Creating the scenario
Sunday, April 29, 2012 at 12:40PM
Mark Millstorm in astrophysics, science

A lot of people have told me I should start blogging about this little project, and they're probably right, so here goes...

Around mid-2005 I started thinking seriously about writing a story where the Earth gets ejected into interstellar space. Why I was thinking of that will be the topic of another post, but suffice it to say that before I got too far, I knew I would need to come up with a concrete scenario.

Some of the constraints I needed for the plot to work out were things like

I had written my own numerical simulator and loaded it with data from the JPL Horizons database, and I started firing black holes through the solar system. I soon realized that it would be extremely helpful to have a graphical display of the results, and after some searching I found the Gravity Simulator program, which turned out to be good for this purpose.

I initially experimented with some intermediate-mass black holes, which have the advantage of doing the job without having to pass particularly close to the Sun, but IMBHs have some serious drawbacks, such as 1) it's not certain that they even exist, and 2) they would be much easier to detect, even very far away. I finally settled on 14.3 solar masses, since that was on the upper end of what has actually been observed.

Another thing I realized right away was that the black hole was much more likely to eject the Earth if it was traveling close to the ecliptic. I tried firing black holes through the solar system at various random angles, and in most  cases, I just ended up with solar system objects being thrown into more or less eccentric orbits; unless an object came very close to the black hole, it would not be ejected. Of course, there are certain plot elements which I won't spoil here that help explain why the black hole just happens to be roughly in the plane of the solar system. One big reason is the fact that the black hole is heading toward the center of the galaxy, and by chance, the spot where the galactic central plane crosses the solar system central plane is near the direction to the center of the galaxy. If you think about this (and maybe draw a diagram) you can convince yourself that it would indeed be likely that something heading to the center of the galaxy would travel through the solar system near the plane of the planets.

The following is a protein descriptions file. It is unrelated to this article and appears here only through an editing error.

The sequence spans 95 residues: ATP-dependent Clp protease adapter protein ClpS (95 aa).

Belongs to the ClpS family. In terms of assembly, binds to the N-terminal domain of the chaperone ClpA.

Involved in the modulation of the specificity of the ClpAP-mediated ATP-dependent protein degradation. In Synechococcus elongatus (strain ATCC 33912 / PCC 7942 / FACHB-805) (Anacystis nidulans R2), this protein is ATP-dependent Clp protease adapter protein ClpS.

Once these issues were settled, it was a matter of finding the right position and velocity to get the scenario I wanted. It was disturbingly easy to do so. I think I spent a total of four or five hours one afternoon, playing with the parameters until I had something that worked well for my purposes. Given the mass, position, and velocity, the rest is up to the laws of physics.

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